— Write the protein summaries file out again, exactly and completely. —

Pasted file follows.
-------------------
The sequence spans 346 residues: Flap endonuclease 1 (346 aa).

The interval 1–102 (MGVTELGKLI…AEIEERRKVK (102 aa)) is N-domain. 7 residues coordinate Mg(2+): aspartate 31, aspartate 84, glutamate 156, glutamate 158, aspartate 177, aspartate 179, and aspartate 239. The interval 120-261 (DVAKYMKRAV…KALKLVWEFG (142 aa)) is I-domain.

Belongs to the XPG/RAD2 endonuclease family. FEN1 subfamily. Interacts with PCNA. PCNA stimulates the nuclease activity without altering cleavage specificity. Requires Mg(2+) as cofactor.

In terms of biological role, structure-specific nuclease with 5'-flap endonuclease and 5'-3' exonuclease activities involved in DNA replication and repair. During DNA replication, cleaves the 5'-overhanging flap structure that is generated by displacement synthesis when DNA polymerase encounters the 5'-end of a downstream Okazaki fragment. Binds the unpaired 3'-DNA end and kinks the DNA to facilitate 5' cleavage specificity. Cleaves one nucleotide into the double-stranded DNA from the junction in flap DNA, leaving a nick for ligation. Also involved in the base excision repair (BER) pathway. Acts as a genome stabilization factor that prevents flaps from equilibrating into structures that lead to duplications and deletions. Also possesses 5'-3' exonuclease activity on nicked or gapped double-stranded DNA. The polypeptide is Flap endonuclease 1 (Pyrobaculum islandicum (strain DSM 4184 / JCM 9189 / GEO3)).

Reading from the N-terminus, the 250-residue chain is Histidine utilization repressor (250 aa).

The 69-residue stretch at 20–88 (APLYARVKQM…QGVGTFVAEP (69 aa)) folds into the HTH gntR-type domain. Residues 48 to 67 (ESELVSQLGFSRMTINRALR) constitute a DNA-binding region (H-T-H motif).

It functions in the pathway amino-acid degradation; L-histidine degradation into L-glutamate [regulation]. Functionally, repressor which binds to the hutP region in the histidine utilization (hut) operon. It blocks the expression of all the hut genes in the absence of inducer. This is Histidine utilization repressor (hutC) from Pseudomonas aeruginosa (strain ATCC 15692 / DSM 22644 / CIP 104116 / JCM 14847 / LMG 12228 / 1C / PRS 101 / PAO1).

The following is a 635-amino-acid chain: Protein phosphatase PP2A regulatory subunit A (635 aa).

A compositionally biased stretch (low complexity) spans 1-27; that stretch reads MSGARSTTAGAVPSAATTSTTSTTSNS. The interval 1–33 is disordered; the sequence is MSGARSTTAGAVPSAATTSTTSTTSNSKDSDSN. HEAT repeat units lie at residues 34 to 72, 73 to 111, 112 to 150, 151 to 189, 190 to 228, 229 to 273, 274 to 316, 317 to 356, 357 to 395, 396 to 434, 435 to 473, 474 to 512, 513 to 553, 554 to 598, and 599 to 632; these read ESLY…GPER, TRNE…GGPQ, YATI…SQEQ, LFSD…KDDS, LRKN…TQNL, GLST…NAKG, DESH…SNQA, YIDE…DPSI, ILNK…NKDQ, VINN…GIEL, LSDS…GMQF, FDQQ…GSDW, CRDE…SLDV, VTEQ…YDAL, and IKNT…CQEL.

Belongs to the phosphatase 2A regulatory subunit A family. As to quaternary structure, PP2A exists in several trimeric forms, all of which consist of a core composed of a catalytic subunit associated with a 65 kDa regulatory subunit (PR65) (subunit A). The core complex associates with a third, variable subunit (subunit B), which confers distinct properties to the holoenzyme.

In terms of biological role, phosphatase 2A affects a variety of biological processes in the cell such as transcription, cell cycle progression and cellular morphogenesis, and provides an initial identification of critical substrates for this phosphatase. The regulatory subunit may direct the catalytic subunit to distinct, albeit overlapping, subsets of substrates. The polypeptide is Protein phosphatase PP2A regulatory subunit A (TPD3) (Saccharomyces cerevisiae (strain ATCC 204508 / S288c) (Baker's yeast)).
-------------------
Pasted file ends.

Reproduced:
The sequence spans 346 residues: Flap endonuclease 1 (346 aa).

The interval 1–102 (MGVTELGKLI…AEIEERRKVK (102 aa)) is N-domain. 7 residues coordinate Mg(2+): aspartate 31, aspartate 84, glutamate 156, glutamate 158, aspartate 177, aspartate 179, and aspartate 239. The interval 120-261 (DVAKYMKRAV…KALKLVWEFG (142 aa)) is I-domain.

Belongs to the XPG/RAD2 endonuclease family. FEN1 subfamily. Interacts with PCNA. PCNA stimulates the nuclease activity without altering cleavage specificity. Requires Mg(2+) as cofactor.

In terms of biological role, structure-specific nuclease with 5'-flap endonuclease and 5'-3' exonuclease activities involved in DNA replication and repair. During DNA replication, cleaves the 5'-overhanging flap structure that is generated by displacement synthesis when DNA polymerase encounters the 5'-end of a downstream Okazaki fragment. Binds the unpaired 3'-DNA end and kinks the DNA to facilitate 5' cleavage specificity. Cleaves one nucleotide into the double-stranded DNA from the junction in flap DNA, leaving a nick for ligation. Also involved in the base excision repair (BER) pathway. Acts as a genome stabilization factor that prevents flaps from equilibrating into structures that lead to duplications and deletions. Also possesses 5'-3' exonuclease activity on nicked or gapped double-stranded DNA. The polypeptide is Flap endonuclease 1 (Pyrobaculum islandicum (strain DSM 4184 / JCM 9189 / GEO3)).

Reading from the N-terminus, the 250-residue chain is Histidine utilization repressor (250 aa).

The 69-residue stretch at 20–88 (APLYARVKQM…QGVGTFVAEP (69 aa)) folds into the HTH gntR-type domain. Residues 48 to 67 (ESELVSQLGFSRMTINRALR) constitute a DNA-binding region (H-T-H motif).

It functions in the pathway amino-acid degradation; L-histidine degradation into L-glutamate [regulation]. Functionally, repressor which binds to the hutP region in the histidine utilization (hut) operon. It blocks the expression of all the hut genes in the absence of inducer. This is Histidine utilization repressor (hutC) from Pseudomonas aeruginosa (strain ATCC 15692 / DSM 22644 / CIP 104116 / JCM 14847 / LMG 12228 / 1C / PRS 101 / PAO1).

The following is a 635-amino-acid chain: Protein phosphatase PP2A regulatory subunit A (635 aa).

A compositionally biased stretch (low complexity) spans 1-27; that stretch reads MSGARSTTAGAVPSAATTSTTSTTSNS. The interval 1–33 is disordered; the sequence is MSGARSTTAGAVPSAATTSTTSTTSNSKDSDSN. HEAT repeat units lie at residues 34 to 72, 73 to 111, 112 to 150, 151 to 189, 190 to 228, 229 to 273, 274 to 316, 317 to 356, 357 to 395, 396 to 434, 435 to 473, 474 to 512, 513 to 553, 554 to 598, and 599 to 632; these read ESLY…GPER, TRNE…GGPQ, YATI…SQEQ, LFSD…KDDS, LRKN…TQNL, GLST…NAKG, DESH…SNQA, YIDE…DPSI, ILNK…NKDQ, VINN…GIEL, LSDS…GMQF, FDQQ…GSDW, CRDE…SLDV, VTEQ…YDAL, and IKNT…CQEL.

Belongs to the phosphatase 2A regulatory subunit A family. As to quaternary structure, PP2A exists in several trimeric forms, all of which consist of a core composed of a catalytic subunit associated with a 65 kDa regulatory subunit (PR65) (subunit A). The core complex associates with a third, variable subunit (subunit B), which confers distinct properties to the holoenzyme.

In terms of biological role, phosphatase 2A affects a variety of biological processes in the cell such as transcription, cell cycle progression and cellular morphogenesis, and provides an initial identification of critical substrates for this phosphatase. The regulatory subunit may direct the catalytic subunit to distinct, albeit overlapping, subsets of substrates. The polypeptide is Protein phosphatase PP2A regulatory subunit A (TPD3) (Saccharomyces cerevisiae (strain ATCC 204508 / S288c) (Baker's yeast)).